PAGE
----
Maritime sector and ports in the Caribbean
|Author||Ricardo J. Sanchez - Gordon Wilmsmeier|
From the abstract:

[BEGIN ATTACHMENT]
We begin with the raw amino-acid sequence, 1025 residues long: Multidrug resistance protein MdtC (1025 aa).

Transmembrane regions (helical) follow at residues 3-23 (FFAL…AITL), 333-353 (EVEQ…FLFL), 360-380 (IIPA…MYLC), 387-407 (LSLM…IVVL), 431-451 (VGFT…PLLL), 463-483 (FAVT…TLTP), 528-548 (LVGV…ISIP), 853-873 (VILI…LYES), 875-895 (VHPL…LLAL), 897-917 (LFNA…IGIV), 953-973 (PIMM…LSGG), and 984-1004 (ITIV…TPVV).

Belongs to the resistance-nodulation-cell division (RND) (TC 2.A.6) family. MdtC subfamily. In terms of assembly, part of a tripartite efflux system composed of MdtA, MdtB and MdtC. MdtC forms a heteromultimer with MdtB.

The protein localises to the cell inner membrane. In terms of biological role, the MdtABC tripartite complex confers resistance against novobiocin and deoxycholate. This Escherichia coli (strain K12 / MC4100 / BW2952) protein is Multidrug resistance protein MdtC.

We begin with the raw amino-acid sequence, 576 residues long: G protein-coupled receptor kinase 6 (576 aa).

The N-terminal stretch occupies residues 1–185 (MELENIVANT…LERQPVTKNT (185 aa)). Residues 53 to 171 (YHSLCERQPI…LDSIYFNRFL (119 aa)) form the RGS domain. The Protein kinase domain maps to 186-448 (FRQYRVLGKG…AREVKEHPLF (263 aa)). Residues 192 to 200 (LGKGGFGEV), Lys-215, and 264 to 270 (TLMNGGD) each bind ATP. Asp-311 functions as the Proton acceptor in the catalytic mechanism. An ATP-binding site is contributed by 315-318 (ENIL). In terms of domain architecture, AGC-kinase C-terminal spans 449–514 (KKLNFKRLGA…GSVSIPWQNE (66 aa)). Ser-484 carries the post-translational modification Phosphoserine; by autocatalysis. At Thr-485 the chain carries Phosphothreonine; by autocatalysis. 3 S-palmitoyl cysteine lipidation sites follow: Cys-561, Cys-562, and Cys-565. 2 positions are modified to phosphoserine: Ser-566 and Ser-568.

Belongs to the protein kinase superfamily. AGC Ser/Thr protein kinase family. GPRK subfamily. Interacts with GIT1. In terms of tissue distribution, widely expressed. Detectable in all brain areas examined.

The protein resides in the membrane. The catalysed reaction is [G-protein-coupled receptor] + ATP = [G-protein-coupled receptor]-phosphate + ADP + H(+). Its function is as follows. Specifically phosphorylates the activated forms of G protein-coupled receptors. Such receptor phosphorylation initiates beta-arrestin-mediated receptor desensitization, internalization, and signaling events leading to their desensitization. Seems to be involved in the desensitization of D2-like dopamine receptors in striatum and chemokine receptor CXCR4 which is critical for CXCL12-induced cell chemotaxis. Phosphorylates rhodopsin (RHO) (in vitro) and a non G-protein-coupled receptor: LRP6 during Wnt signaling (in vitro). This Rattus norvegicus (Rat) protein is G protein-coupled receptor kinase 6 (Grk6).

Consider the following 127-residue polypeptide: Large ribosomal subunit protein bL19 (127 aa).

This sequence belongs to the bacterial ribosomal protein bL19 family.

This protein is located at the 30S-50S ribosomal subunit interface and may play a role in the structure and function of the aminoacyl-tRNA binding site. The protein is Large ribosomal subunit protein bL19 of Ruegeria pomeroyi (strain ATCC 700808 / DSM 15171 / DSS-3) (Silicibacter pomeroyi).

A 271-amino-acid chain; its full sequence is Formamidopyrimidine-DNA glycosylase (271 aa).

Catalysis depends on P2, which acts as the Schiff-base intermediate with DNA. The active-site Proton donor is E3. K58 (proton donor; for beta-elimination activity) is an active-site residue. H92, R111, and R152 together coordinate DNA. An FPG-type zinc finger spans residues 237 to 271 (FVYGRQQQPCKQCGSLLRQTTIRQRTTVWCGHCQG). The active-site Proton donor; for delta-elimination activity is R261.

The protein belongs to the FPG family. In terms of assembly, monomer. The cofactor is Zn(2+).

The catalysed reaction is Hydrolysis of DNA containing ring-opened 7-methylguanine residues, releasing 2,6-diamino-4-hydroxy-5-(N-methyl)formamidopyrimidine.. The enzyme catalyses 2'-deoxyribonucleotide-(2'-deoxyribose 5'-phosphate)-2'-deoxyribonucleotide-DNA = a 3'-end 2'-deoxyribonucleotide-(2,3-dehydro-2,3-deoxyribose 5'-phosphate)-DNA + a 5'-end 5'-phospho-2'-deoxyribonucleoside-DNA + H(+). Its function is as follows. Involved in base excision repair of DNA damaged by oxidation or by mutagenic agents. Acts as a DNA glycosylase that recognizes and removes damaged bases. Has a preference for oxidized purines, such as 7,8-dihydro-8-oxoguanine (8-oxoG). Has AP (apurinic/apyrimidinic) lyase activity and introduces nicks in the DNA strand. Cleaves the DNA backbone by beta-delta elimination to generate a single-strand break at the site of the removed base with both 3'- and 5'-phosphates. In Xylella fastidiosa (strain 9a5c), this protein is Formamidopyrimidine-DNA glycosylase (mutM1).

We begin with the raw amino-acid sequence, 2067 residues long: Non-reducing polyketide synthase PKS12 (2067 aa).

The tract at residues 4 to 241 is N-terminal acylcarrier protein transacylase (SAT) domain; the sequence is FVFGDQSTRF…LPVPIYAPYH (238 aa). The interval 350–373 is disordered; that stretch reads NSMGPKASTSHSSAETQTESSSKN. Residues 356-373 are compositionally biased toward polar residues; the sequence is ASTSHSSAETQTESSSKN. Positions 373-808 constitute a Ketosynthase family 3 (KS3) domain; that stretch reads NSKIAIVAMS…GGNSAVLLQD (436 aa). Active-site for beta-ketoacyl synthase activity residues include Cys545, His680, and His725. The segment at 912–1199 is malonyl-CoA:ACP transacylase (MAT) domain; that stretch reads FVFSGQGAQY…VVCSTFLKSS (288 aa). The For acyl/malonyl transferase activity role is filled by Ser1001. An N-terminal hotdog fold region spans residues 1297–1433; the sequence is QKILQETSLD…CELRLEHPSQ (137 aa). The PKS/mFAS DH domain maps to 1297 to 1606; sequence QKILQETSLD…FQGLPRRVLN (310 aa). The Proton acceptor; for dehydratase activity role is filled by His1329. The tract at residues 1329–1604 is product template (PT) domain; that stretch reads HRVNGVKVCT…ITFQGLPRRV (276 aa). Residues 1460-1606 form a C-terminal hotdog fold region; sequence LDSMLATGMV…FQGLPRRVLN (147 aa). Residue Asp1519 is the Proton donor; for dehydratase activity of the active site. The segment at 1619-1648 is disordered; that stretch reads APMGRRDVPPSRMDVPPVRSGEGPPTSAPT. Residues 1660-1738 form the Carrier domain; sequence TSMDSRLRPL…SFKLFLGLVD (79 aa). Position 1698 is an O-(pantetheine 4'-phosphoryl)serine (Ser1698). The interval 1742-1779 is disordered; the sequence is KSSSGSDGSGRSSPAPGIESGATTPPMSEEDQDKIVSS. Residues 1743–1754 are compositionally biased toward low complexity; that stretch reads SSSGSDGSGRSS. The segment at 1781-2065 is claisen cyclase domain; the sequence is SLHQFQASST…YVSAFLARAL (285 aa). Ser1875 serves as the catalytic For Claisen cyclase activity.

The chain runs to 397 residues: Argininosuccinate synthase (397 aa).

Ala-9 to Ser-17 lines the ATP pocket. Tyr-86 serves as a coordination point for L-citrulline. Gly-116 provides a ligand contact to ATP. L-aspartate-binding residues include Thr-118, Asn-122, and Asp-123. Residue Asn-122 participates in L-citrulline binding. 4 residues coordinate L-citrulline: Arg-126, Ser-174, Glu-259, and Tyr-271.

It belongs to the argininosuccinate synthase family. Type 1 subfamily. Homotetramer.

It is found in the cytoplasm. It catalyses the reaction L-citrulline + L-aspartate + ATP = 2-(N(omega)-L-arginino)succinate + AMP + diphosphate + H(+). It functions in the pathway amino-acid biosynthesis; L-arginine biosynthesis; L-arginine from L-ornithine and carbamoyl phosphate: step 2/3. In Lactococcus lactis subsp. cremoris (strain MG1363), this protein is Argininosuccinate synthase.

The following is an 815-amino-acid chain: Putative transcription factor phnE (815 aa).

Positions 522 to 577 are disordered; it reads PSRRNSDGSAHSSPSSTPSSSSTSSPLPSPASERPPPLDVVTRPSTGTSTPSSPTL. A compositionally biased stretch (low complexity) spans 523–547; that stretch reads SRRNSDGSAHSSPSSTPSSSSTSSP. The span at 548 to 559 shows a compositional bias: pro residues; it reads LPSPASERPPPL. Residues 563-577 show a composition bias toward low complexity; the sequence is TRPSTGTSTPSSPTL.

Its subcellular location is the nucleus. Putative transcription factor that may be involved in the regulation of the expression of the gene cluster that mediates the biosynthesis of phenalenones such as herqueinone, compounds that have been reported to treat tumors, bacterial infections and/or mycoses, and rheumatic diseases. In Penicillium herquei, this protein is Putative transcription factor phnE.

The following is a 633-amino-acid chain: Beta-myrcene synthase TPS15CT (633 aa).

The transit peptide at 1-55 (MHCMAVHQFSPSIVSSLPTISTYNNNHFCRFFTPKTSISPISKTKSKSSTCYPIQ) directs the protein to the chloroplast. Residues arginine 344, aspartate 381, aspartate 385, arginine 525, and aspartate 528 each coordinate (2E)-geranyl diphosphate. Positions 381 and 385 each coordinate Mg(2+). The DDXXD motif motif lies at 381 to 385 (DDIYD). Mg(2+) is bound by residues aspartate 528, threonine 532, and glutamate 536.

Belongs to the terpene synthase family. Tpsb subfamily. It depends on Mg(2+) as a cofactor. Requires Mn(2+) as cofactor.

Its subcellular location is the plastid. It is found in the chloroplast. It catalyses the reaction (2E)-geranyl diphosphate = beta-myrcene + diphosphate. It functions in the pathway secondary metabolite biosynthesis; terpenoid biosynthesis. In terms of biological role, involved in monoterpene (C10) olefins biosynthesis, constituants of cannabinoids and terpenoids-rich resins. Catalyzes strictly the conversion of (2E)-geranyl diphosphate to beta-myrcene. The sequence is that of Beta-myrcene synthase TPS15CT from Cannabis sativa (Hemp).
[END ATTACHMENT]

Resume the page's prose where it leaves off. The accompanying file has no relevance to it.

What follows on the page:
A number of CARICOM countries (esp. Jamaica and The Bahamas) benefit from their intermediacy setting in the principal East-West global trade routes, which pass through the Panama Canal on the one hand and for North-South routes between South America and North America on the other hand. A number of ports have been able to take advantage of their geographical position, becauseof the ascendant hub and spoke network in global liner shipping. On the contrary the scale of hinterlands and slow port reforms has been a drawback for development of other ports. The transshipment market carries a significant risk for ports, since shipping lines tend to act footloose in the cost and scale driven container shipping market. The transshipment ports in CARICOM have based their success on different strategies. Freeport uses its unique geographical position and the artificially created barrier to Short Sea Shipping (SSS) in the US by the Jones Act. Kingston has adopted a strategy to tie shipping companies to the port, by developing dedicated terminals and attracting private investment from shipping companies. Research on freight rates in the Caribbean is of high interest, as it depicts key influencing factors. The empirical analysis discusses how factors like distance between origin and destination of cargo flows, port infrastructure, connectivity, and the number of services among others influence freight rates. Further, CARICOM countries are part of the most attractive region for cruise ship tourism. However, CARICOM countries suffer from the footloose behaviour of the oligopolistic cruise line industry and the related bargaining power of these lines. Yachting activities have been developing at a high speed and bring new challenges and opportunities for development.